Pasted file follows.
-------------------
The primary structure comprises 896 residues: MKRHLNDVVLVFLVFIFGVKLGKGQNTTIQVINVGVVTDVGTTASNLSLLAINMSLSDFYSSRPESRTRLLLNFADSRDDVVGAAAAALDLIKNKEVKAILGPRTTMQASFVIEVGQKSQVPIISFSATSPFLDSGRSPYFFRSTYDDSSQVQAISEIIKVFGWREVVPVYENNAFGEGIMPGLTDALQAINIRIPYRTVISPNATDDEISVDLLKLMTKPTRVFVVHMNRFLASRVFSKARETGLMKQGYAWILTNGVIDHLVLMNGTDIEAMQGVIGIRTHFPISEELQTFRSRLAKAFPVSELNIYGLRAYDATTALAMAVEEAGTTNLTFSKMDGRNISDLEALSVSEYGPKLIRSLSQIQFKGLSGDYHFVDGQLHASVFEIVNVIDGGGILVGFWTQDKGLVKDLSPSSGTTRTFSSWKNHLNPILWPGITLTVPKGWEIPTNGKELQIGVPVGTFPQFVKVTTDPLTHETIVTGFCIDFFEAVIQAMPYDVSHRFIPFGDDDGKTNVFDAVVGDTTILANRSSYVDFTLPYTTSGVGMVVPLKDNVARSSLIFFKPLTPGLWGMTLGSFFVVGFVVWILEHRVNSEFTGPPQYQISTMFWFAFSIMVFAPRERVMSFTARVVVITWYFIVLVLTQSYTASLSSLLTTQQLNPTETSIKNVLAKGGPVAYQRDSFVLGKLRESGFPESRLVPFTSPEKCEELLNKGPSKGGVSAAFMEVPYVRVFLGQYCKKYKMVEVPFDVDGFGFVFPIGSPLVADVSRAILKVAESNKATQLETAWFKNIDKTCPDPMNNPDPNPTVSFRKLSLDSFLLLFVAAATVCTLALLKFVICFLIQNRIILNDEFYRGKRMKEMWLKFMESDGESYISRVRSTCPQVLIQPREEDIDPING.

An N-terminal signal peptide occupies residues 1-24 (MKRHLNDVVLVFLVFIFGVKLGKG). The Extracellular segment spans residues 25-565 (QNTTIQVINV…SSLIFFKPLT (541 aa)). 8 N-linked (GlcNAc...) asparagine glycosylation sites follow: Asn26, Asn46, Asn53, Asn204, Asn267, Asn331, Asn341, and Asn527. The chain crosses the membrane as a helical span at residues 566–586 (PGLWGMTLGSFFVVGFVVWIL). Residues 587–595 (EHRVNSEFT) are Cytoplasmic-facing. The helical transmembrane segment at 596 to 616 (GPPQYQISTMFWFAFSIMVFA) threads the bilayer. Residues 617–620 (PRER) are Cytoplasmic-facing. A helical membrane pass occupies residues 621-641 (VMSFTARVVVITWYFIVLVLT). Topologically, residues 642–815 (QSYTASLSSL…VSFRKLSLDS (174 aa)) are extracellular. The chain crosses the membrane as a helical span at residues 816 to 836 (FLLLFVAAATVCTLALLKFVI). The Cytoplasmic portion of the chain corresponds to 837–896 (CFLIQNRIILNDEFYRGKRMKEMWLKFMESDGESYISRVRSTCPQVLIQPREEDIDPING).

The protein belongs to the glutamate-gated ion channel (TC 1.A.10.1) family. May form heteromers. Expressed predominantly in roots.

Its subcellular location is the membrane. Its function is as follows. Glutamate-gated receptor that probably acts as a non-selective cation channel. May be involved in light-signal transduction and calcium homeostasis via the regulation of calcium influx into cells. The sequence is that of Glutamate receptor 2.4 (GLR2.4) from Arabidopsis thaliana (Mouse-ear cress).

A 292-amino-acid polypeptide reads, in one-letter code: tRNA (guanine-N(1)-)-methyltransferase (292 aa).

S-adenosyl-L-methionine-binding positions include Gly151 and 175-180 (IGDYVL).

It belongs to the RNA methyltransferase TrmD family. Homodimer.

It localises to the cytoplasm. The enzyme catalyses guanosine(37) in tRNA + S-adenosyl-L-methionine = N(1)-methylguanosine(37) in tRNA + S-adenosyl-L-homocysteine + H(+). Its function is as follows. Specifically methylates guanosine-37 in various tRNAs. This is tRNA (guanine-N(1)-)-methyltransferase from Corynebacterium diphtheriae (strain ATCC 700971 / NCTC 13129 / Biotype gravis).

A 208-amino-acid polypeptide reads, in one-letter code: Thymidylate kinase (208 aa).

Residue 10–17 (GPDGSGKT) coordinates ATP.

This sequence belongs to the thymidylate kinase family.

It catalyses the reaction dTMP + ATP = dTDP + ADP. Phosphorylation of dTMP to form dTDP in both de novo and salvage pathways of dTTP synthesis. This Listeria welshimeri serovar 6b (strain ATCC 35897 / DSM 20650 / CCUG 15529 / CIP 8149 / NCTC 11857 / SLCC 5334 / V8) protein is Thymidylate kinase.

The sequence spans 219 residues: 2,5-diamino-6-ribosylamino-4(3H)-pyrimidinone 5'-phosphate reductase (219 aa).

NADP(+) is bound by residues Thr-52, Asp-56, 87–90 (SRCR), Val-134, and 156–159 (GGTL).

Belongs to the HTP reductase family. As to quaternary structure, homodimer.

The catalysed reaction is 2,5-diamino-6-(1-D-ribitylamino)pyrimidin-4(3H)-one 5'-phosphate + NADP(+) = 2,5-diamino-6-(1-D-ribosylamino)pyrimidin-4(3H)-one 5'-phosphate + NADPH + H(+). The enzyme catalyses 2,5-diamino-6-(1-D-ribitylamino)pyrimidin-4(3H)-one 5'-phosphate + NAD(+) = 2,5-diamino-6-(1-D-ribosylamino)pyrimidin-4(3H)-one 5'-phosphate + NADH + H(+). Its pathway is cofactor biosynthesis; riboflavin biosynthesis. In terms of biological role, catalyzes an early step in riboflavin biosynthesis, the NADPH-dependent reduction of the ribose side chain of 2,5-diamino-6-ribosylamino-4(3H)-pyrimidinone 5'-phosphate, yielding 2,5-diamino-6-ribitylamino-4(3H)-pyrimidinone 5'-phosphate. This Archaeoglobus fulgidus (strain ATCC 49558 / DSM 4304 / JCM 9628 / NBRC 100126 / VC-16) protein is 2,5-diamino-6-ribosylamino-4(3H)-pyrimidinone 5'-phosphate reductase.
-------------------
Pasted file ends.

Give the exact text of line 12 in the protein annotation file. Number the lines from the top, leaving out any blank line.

It catalyses the reaction dTMP + ATP = dTDP + ADP. Phosphorylation of dTMP to form dTDP in both de novo and salvage pathways of dTTP synthesis. This Listeria welshimeri serovar 6b (strain ATCC 35897 / DSM 20650 / CCUG 15529 / CIP 8149 / NCTC 11857 / SLCC 5334 / V8) protein is Thymidylate kinase.